Saltykov was ready for him and had reinforced the salient with reserves from the west and south-west; these reserves most of Loudon's infantry.[13] Finck made no progress at the salient and the Prussia attacks at the Kuh-grund were thwarted with murderous fire along a very narrow front.[12] Despite the fierce fighting, it looked like the Prussians might break through,but gradually the Allied superiority (423 artillery pieces) could be brought to bear on the Prussians as they struggled up the hill, and the Allied grenadiers held their lines. Saltykov fed in reinforcements judiciously from other sectors.[13]

Cavalry attack[edit]

The battle culminated in the early evening hours with a massive Prussian cavalry charge under Friedrich Wilhelm von Seydlitz upon the Russian center and artillery positions. The Prussian cavalry suffered heavy losses from cannon fire and retreated in complete disorder. Seydlitz himself was badly wounded and, in his absence, Lieutenant General Dubislav Friedrich von Platen assumed command. He organized the last-ditch effort. His scouts had discovered a suitable crossing past the chain of ponds south of Kunersdorf, but would have to deal with the artillery batteries on the Grosser Spitzberg. Seydlitz, wounded and but still following the action, noted that it was foolish to charge a fortified position with cavalry. The units sent against the position shattered; before any further action could take place, Loudon himself led a Austrian and Russian horse counter-attack and routed Platen's cavalry. The fleeing men and horses trampled their own infantry around the Mühl-Berge and general panic ensued.[13]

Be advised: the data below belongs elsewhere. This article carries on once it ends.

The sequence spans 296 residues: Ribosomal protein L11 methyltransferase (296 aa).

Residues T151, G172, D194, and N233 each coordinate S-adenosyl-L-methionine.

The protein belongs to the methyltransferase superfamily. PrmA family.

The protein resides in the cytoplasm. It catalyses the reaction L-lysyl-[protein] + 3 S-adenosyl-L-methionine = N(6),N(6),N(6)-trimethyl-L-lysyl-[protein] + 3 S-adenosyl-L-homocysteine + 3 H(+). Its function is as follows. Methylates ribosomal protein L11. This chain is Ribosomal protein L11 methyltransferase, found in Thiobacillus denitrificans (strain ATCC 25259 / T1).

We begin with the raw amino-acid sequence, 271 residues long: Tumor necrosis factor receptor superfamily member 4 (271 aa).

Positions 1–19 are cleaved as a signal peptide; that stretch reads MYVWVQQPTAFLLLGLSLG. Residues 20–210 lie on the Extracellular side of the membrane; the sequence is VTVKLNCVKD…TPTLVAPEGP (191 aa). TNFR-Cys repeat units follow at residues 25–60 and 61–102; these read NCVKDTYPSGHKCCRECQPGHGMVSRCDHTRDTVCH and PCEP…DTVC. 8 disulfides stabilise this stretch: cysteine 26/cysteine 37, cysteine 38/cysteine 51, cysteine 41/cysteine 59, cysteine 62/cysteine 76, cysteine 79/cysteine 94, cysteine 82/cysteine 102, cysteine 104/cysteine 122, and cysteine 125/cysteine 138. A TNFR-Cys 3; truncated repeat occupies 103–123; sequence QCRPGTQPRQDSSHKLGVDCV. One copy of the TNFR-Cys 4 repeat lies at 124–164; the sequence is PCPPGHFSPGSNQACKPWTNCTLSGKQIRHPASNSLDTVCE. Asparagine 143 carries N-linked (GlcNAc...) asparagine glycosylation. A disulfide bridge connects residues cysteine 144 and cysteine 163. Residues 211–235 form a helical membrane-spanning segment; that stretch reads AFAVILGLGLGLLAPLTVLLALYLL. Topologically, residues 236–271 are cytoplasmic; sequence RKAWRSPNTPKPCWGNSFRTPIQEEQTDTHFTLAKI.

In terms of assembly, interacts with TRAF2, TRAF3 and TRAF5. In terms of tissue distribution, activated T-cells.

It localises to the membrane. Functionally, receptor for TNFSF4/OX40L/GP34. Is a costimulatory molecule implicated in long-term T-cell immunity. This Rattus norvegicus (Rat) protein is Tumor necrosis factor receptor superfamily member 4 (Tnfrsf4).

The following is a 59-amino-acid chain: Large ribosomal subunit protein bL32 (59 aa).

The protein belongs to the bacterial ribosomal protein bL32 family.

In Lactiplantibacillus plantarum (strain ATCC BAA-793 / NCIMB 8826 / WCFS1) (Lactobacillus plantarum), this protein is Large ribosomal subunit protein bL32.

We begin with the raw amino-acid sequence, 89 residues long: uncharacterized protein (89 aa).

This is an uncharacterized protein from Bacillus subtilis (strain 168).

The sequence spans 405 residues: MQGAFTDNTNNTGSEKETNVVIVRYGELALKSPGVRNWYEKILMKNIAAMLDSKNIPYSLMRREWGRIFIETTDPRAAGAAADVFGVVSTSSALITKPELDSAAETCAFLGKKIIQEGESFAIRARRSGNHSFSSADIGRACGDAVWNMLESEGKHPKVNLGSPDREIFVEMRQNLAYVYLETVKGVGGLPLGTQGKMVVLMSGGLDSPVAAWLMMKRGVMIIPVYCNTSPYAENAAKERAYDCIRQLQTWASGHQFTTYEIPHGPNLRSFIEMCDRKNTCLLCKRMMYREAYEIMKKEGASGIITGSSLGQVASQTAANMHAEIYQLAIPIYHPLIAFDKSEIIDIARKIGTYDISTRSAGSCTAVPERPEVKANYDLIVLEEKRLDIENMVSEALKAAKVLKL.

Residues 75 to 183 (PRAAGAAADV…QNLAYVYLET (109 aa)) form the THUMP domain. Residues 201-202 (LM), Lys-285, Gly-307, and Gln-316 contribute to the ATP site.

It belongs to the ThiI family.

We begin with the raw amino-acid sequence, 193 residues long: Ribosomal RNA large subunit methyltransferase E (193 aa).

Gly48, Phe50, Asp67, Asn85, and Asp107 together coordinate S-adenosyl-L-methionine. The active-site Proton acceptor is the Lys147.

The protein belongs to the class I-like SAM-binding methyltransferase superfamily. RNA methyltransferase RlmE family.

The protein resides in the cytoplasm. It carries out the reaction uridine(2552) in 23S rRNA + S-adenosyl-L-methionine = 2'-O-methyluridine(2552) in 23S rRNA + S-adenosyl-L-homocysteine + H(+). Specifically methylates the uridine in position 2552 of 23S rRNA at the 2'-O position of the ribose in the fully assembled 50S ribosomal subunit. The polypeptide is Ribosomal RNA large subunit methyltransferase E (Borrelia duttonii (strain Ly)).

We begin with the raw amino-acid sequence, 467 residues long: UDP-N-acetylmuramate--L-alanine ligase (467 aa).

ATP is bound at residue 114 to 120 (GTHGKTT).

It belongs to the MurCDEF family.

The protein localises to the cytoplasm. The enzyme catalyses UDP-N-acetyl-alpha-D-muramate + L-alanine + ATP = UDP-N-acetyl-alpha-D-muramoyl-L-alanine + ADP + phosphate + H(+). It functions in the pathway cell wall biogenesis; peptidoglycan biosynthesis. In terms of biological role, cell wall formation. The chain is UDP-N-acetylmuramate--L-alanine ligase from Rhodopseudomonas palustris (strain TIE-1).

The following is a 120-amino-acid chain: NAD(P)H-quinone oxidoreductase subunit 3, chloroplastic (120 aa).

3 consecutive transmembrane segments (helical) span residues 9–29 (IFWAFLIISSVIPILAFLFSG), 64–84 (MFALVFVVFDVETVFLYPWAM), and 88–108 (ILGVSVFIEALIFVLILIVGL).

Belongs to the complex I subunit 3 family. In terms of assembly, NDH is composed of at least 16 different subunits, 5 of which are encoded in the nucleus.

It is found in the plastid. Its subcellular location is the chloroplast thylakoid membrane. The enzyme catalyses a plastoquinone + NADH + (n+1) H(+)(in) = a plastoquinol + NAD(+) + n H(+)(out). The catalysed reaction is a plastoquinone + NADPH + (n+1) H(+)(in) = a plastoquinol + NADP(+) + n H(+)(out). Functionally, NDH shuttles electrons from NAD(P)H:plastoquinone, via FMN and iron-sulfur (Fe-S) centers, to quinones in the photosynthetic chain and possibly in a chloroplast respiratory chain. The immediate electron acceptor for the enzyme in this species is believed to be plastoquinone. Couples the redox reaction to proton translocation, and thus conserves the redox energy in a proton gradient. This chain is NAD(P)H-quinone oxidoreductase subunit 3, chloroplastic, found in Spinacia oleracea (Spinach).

At this point the battle was lost: two of Frederick's initiatives, his cavalry attack across the Fleiss, and his attack on the Kuhgrund, already had failed.[12] His cavalry attack against fortified positions failed. The foot soldiers had been on their feet for 16 hours, half of that in a forced march over muddy and uneven terrain, and the other half in slogging battle against formidable odds.[14]